Normally the route from here would be to head east down the south shore of Lake Nippissing towards North Bay. This is the most direct route and was the route used during the era of the fur trade in years gone by. My route however would be to cut directly across the lake to the north shore and Cache Bay on the outskirts of the town of Sturgeon Falls. My reason for this departure from the traditional route was due to the fact that my next food drop & resupply was awaiting me at Cache Bay at my friend Verdell’s parents.
From my island campsite, it was a relatively short paddle across the lake and into Cache Bay. High winds and building wind driven waves kept the speed down but I was across the lake and through the shallow bay in no time, pulling ashore at a local campground where I phoned the Jessup’s, Verdell’s family, and let them know that I had just arrived. Before long Scott Jessup arrived and we loaded my gear into his truck and headed out to their house. First order of business was a very hot shower and a change of clothes. Scott then brought out my food box, some mail that had arrived for me from friends and my brand new tent from MEC….a much needed replacement for the leaky, broken poled tent that I’d been struggling with for so long now. I was happy to know that my nights in the Kelty tent were now over!
Next was the “Feast!” Well, I can’t remember ever having a better meal than what was served up next. Roast beef, salad, potatoes, a variety of vegetables, fresh from the family farm . . . and best of all was a HUGE helping of homemade ice cream. I eventually left the table feeling full and very content. The Jessup’s, Scott and Virginia, definitely know how to serve up a fantastic meal urged me over and over to not be shy, help myself to seconds . . . and thirds for that matter. Yeah, I can’t remember ever tasting a better meal than this one!
The next couple of hours before bedtime were spent on the computer, going through dozens of emails, answering as many as I could before calling it a night and heading off to bed for a very good sleep. I took the following day off as well, going through my gear, putting together a box to ship east to my parents place….maps I was finished with, books I’d already read, the Kelty tent (good riddance to that one) and whatever else I could get rid of. More internet time, more great food and good conversation with some great people. Scott & Virginia, their friend Karen, Verdell’s brother Scott and his family…I really enjoyed meeting these people and they made me feel right at home and I can’t thank them enough for their hospitality!
Monday morning, after breakfast, it was time to pack up, pick up a few last minute supplies and head back down to the water to resume my trip. Once out on the water, the winds were again crazy, whipping the lake into a white capped frenzy, spray from the waves running down my face as I paddled on. Lake Nippissing is a fairly large but shallow lake, subject to big, steep wind driven waves and can be quite chaotic when the winds begin to howl. Today was no exception as the strong winds were creating some challenging conditions. My campsite for tonight was on a low, mostly flat island of rock with plenty of exposure to the high winds. Perfect conditions for testing out my new tent!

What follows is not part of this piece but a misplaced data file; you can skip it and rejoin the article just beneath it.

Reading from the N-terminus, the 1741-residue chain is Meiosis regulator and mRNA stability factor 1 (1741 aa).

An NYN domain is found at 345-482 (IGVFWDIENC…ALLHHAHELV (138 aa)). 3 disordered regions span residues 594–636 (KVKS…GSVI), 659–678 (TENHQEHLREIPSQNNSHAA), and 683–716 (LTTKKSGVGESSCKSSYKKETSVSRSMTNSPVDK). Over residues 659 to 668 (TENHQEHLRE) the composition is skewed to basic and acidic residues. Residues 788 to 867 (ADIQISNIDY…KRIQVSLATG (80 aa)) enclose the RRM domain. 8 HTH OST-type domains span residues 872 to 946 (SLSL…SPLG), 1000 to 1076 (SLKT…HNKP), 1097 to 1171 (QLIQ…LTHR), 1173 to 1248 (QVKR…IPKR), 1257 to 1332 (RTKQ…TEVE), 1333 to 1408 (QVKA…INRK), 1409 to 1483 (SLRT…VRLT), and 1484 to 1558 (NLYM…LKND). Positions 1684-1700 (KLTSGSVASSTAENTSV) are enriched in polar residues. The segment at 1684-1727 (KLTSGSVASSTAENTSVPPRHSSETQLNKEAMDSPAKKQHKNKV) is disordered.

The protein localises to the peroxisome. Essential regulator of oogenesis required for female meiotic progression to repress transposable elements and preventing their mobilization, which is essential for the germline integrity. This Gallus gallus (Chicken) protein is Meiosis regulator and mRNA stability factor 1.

Once I had the tent set up and guyed out, which took some doing as the blustery winds repeatedly tried to pick up the tent body and blow off the little island and onto the lake. A bit of a struggle ensued as the wind pulled on the tent as I kept hold of it as I stretched for whatever was within reach to use as a temporary anchor to keep the tent on the ground until I had it properly up and guyed down. Yeah, it was interesting but it all worked out fine in the end. Once it was up, I was impressed with the spaciousness of my new tent, especially considering it was now getting dark much earlier and I tended to be spending more and more time in the tent at night before going to sleep. I awoke in the middle of the night to a torrential downpour, the rain pelting the tent’s exterior and the even stronger winds putting the new tent to a real test. Fortunately though, the tent stayed up and remained dry throughout the night. I’m sure I’d not have been so lucky with my former tent!
Headwinds again buffeted me early the following morning once again for the first portion of the days paddle. Soon however, I was paddling along a more protected section of the lake for the rest of the way to the city of North Bay. Here, after unloading the canoe and setting up my portage cart, I had a 5 kilometre portage, right through the streets of North Bay and up to Trout Lake, the start of the Mattawa River. I had more than a few funny looks as I wheeled my canoe through the city streets, I guess the folks here are not used to the sight of somebody out taking their canoe for a walk through the city.